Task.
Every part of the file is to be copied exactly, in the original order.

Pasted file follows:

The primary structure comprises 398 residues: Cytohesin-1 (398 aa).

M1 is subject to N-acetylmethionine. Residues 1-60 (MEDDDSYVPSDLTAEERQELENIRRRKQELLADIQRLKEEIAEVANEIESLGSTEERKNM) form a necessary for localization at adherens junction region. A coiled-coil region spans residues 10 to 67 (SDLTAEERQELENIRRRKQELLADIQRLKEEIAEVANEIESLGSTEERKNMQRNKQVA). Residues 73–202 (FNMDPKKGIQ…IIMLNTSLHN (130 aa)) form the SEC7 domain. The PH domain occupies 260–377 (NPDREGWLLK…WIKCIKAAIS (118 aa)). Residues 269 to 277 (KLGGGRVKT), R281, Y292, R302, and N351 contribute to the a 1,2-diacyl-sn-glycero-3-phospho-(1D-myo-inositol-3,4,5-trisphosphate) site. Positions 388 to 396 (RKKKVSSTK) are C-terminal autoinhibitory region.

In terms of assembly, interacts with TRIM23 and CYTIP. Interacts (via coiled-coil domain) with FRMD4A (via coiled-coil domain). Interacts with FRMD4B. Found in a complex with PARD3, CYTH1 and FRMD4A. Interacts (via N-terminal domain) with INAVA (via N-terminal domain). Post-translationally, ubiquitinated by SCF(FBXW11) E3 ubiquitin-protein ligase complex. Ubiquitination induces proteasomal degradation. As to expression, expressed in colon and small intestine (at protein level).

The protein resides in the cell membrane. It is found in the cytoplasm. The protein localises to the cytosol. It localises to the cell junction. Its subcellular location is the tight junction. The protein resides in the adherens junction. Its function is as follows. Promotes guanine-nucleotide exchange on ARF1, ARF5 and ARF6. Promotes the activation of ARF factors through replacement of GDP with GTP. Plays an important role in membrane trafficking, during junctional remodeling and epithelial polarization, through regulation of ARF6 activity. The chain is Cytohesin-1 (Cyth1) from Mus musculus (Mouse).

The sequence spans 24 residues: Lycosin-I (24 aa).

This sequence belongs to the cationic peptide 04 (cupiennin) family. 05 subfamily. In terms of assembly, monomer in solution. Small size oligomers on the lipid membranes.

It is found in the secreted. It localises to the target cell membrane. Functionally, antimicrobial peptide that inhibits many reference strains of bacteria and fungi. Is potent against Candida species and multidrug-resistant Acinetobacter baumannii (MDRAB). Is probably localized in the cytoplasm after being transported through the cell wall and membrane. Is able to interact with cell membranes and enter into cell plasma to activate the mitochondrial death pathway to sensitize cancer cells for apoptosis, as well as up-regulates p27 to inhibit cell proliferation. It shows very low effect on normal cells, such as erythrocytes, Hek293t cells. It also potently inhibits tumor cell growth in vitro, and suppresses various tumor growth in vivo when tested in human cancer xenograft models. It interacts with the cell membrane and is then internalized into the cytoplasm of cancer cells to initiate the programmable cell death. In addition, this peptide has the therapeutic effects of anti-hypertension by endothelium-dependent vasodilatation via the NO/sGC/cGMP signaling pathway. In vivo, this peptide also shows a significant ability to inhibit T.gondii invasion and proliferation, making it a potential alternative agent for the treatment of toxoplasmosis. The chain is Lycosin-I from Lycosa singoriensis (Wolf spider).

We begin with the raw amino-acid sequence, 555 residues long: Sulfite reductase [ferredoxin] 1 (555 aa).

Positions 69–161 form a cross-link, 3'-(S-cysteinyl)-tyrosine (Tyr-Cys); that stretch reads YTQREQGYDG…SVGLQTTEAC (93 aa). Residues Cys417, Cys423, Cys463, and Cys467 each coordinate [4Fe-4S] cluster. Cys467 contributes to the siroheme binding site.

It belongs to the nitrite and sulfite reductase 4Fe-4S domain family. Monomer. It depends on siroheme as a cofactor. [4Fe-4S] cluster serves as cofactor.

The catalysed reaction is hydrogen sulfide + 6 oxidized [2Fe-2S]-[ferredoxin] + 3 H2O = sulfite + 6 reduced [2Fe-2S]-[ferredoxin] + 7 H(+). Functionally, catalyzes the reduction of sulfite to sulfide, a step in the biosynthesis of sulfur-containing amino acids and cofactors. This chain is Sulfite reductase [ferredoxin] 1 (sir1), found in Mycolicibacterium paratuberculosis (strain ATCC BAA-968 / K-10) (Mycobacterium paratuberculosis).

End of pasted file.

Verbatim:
The primary structure comprises 398 residues: Cytohesin-1 (398 aa).

M1 is subject to N-acetylmethionine. Residues 1-60 (MEDDDSYVPSDLTAEERQELENIRRRKQELLADIQRLKEEIAEVANEIESLGSTEERKNM) form a necessary for localization at adherens junction region. A coiled-coil region spans residues 10 to 67 (SDLTAEERQELENIRRRKQELLADIQRLKEEIAEVANEIESLGSTEERKNMQRNKQVA). Residues 73–202 (FNMDPKKGIQ…IIMLNTSLHN (130 aa)) form the SEC7 domain. The PH domain occupies 260–377 (NPDREGWLLK…WIKCIKAAIS (118 aa)). Residues 269 to 277 (KLGGGRVKT), R281, Y292, R302, and N351 contribute to the a 1,2-diacyl-sn-glycero-3-phospho-(1D-myo-inositol-3,4,5-trisphosphate) site. Positions 388 to 396 (RKKKVSSTK) are C-terminal autoinhibitory region.

In terms of assembly, interacts with TRIM23 and CYTIP. Interacts (via coiled-coil domain) with FRMD4A (via coiled-coil domain). Interacts with FRMD4B. Found in a complex with PARD3, CYTH1 and FRMD4A. Interacts (via N-terminal domain) with INAVA (via N-terminal domain). Post-translationally, ubiquitinated by SCF(FBXW11) E3 ubiquitin-protein ligase complex. Ubiquitination induces proteasomal degradation. As to expression, expressed in colon and small intestine (at protein level).

The protein resides in the cell membrane. It is found in the cytoplasm. The protein localises to the cytosol. It localises to the cell junction. Its subcellular location is the tight junction. The protein resides in the adherens junction. Its function is as follows. Promotes guanine-nucleotide exchange on ARF1, ARF5 and ARF6. Promotes the activation of ARF factors through replacement of GDP with GTP. Plays an important role in membrane trafficking, during junctional remodeling and epithelial polarization, through regulation of ARF6 activity. The chain is Cytohesin-1 (Cyth1) from Mus musculus (Mouse).

The sequence spans 24 residues: Lycosin-I (24 aa).

This sequence belongs to the cationic peptide 04 (cupiennin) family. 05 subfamily. In terms of assembly, monomer in solution. Small size oligomers on the lipid membranes.

It is found in the secreted. It localises to the target cell membrane. Functionally, antimicrobial peptide that inhibits many reference strains of bacteria and fungi. Is potent against Candida species and multidrug-resistant Acinetobacter baumannii (MDRAB). Is probably localized in the cytoplasm after being transported through the cell wall and membrane. Is able to interact with cell membranes and enter into cell plasma to activate the mitochondrial death pathway to sensitize cancer cells for apoptosis, as well as up-regulates p27 to inhibit cell proliferation. It shows very low effect on normal cells, such as erythrocytes, Hek293t cells. It also potently inhibits tumor cell growth in vitro, and suppresses various tumor growth in vivo when tested in human cancer xenograft models. It interacts with the cell membrane and is then internalized into the cytoplasm of cancer cells to initiate the programmable cell death. In addition, this peptide has the therapeutic effects of anti-hypertension by endothelium-dependent vasodilatation via the NO/sGC/cGMP signaling pathway. In vivo, this peptide also shows a significant ability to inhibit T.gondii invasion and proliferation, making it a potential alternative agent for the treatment of toxoplasmosis. The chain is Lycosin-I from Lycosa singoriensis (Wolf spider).

We begin with the raw amino-acid sequence, 555 residues long: Sulfite reductase [ferredoxin] 1 (555 aa).

Positions 69–161 form a cross-link, 3'-(S-cysteinyl)-tyrosine (Tyr-Cys); that stretch reads YTQREQGYDG…SVGLQTTEAC (93 aa). Residues Cys417, Cys423, Cys463, and Cys467 each coordinate [4Fe-4S] cluster. Cys467 contributes to the siroheme binding site.

It belongs to the nitrite and sulfite reductase 4Fe-4S domain family. Monomer. It depends on siroheme as a cofactor. [4Fe-4S] cluster serves as cofactor.

The catalysed reaction is hydrogen sulfide + 6 oxidized [2Fe-2S]-[ferredoxin] + 3 H2O = sulfite + 6 reduced [2Fe-2S]-[ferredoxin] + 7 H(+). Functionally, catalyzes the reduction of sulfite to sulfide, a step in the biosynthesis of sulfur-containing amino acids and cofactors. This chain is Sulfite reductase [ferredoxin] 1 (sir1), found in Mycolicibacterium paratuberculosis (strain ATCC BAA-968 / K-10) (Mycobacterium paratuberculosis).